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ESH Manual Page: 4000: Industrial Hygiene


It is the purpose of the Respiratory Protection document to reduce employee exposure to occupational dusts, fogs, fumes, mists, radionuclides, smokes, sprays, gases, biological agents and vapors. This shall be accomplished as far as feasible by accepted engineering control measures. When such controls are not feasible, or while they are being implemented, appropriate respiratory protection shall be used in accordance with this chapter. In these situations, a Respiratory Protection Program that includes training, fit testing and medical evaluations is provided.



This chapter applies to all workers, contractors, users, vendors, and visitors who may be exposed to respiratory hazards requiring the use of respiratory protection as a feasible control method. While the South Dakota Science and Technology Authority (SDSTA) respiratory protection program is administered to SDSTA employees only, all exposed users and contractors are expected to be covered by a similar program where respiratory protection use is required.



Air-purifying respirator: A respirator with an air purifying filter, cartridge, or canister that removes specific air contaminants by passing ambient air through the air-purifying element.

Assigned protection factor (APF): The workplace level of respiratory protection that a respirator or class of respirators is expected to provide to program members when the employer implements a continuing, effective respiratory protection program.

Atmosphere-supplying respirator: A respirator that supplies the respirator user with breathing air from a source independent of the ambient atmosphere and includes supplied-air respirators (SARs) and self-contained breathing apparatus (SCBA) units.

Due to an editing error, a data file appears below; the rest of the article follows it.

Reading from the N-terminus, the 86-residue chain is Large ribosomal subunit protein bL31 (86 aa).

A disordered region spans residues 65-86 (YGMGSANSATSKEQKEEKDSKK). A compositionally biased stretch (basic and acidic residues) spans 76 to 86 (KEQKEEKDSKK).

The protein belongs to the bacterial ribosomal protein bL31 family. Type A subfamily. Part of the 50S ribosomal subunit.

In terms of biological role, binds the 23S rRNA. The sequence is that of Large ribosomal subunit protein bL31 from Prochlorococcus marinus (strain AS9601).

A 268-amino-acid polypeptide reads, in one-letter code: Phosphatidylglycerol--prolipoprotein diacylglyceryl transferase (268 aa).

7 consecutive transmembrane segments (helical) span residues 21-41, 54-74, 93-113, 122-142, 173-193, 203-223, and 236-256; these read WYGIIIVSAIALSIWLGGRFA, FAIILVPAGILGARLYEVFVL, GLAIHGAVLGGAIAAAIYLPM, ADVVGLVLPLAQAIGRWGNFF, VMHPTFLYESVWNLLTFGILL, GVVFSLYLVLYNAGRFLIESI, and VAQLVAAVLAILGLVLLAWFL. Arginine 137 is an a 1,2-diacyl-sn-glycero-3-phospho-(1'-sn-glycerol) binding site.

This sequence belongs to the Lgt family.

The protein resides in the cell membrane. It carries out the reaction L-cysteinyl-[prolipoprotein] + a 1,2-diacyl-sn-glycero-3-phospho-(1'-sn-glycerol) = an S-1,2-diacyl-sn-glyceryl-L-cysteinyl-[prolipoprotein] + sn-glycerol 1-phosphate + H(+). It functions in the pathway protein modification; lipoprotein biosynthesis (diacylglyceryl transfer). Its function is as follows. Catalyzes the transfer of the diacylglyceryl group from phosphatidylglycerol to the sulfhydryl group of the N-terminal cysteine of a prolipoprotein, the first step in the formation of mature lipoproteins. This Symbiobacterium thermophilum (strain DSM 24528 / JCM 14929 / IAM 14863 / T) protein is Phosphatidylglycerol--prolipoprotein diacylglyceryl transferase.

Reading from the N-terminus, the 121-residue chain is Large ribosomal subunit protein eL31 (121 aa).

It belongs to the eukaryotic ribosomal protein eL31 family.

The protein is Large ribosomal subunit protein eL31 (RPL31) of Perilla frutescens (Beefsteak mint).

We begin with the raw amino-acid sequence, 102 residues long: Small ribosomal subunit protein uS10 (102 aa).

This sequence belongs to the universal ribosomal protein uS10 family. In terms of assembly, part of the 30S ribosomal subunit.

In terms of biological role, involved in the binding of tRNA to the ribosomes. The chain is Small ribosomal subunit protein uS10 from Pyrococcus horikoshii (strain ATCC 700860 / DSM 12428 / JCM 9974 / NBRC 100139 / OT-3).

Canister or cartridge: A container with a filter, sorbent or catalyst, or combination of these items, which removes specific contaminations from the air passed through the container.

Demand respirator: An atmosphere-supplying respirator that admits breathing air to the facepiece only when a negative pressure is created inside the facepiece by inhalation.

Employee exposure: Exposure to a concentration of an airborne contaminant that would occur if the employee were not using respiratory protection.

End-of-service-life indicator (ESLI): A system that warns the respirator user of the approach of the end of adequate respiratory protection, for example, that the sorbent is approaching saturation or is no longer effective.

Escape-only respirator: A respirator intended to be used only for emergency exit.

Filter or air purifying elements: A component used in respirators to remove solid or liquid aerosols from the inspired air.

Filtering facepiece (dust mask): A negative pressure particulate respirator with a filter as an integral part of the facepiece or with the entire facepiece composed of the filtering medium.